What I stated so far is most fitting for scenarios that have one general approach to win. Some fine designs can be played and won following completely different approaches (i.e. high replay value). Usually, the existence of completely different approaches is somewhat apparent from the start. In such cases, multiple playtests of the same version by the same pair of playtesters is beneficial, as it will feel like different 'first playings' despite being the same scenario.

von Marwitz
As usual an excellent response. Thanks!
 

Actionjick

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I would consider that, if a scenario were to be played once only, playtesting is very important.
If seriously unbalanced and/or with errors on the VC/SSR, the risk is that players will shun the designer's or producer's other scenarios.
The first impression will be the only one in such a case, so it is decisive.

I don't think that it is a recent "taste" to play a scenario only once: TPP have been dumping hundreds of scenarios on the market for years and, even if they play them once, most people cannot keep pace.

Many speak of the present situation as the "golden age" of ASL.
I rather see it as a cholesterol stuffed "obese age". And the overabundance of products is paired with excellent designs - quite like cholesterol filled food is delicious.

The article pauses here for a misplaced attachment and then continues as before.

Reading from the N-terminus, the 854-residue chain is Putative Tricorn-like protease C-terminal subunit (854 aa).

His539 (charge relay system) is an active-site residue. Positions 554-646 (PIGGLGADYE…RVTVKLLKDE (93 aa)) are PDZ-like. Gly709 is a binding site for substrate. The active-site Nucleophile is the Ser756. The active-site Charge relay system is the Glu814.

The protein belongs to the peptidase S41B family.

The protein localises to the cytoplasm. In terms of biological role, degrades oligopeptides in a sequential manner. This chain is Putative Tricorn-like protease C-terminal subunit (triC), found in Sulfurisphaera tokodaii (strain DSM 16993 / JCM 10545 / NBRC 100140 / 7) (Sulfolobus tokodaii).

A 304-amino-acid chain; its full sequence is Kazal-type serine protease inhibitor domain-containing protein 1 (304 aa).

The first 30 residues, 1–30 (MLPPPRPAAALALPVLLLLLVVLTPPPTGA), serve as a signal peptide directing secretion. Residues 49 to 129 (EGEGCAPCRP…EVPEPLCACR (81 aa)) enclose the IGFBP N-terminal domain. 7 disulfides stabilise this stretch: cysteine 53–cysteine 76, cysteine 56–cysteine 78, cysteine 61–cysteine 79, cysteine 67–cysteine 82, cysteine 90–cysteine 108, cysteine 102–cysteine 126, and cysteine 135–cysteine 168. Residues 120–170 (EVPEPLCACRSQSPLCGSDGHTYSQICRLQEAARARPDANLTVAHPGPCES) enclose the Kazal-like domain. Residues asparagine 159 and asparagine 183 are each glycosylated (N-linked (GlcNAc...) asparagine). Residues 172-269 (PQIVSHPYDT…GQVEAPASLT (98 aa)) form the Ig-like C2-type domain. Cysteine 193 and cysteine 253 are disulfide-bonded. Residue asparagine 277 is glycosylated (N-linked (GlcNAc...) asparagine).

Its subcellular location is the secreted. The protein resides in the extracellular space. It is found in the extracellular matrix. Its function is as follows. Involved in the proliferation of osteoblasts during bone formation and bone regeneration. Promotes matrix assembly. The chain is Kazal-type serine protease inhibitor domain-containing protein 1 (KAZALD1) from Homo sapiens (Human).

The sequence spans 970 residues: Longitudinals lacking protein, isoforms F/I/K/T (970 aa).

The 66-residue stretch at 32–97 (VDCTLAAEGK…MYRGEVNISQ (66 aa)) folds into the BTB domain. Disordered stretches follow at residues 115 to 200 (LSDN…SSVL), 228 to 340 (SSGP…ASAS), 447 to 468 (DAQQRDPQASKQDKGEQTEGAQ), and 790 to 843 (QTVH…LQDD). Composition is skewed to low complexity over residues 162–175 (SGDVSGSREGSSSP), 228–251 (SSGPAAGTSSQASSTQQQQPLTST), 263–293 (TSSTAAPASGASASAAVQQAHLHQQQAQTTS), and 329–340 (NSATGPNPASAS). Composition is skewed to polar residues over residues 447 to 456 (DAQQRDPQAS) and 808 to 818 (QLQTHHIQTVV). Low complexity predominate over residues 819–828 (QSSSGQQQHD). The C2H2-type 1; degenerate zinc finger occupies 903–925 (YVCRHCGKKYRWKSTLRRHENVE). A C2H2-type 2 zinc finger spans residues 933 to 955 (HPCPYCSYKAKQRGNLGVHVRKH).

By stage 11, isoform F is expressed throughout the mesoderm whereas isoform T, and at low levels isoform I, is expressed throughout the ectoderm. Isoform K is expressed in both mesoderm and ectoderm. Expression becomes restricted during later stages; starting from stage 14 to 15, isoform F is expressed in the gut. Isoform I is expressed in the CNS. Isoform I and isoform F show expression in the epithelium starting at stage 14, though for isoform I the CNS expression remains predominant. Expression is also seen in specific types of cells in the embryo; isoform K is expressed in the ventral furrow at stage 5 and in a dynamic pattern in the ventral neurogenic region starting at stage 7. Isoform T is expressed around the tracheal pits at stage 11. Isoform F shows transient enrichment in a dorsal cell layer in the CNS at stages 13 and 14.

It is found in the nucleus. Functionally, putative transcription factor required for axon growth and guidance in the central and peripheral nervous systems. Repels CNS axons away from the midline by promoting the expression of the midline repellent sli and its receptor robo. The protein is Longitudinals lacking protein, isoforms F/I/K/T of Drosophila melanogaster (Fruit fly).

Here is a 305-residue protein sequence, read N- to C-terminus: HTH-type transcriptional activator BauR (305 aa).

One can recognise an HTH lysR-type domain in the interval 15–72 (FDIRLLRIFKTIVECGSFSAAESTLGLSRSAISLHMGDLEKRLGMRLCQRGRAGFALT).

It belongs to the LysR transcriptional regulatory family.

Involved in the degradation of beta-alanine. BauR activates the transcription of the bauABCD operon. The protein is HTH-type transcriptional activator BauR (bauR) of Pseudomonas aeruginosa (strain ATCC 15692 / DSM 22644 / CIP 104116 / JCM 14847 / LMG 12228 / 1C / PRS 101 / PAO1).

My real life coronaries have to keep away from that type of stuff.
My ASLverse gamer heart also has to be selective - and I confess that I have a "too much to eat" feeling - especially as I play quite a lot of other games (not all wargames, btw).

TL;DR : good playtesting is mostly important when people only play a scenario once.
I agree that the taste for new scenarios goes back a long ways. Whatever keeps the system going is ok by me.
 

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As long as there are people wanting to create scenarios for areas that have not had an ASL scenario depicting combat (e.g., Iwo Jima in the 2022 WO pack),
we will get new ASL scenarios. [Hint - anybody seen a scenario for Estonia {either 1941 or 1944}?]
 

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As long as there are people wanting to create scenarios for areas that have not had an ASL scenario depicting combat (e.g., Iwo Jima in the 2022 WO pack),
we will get new ASL scenarios. [Hint - anybody seen a scenario for Estonia {either 1941 or 1944}?]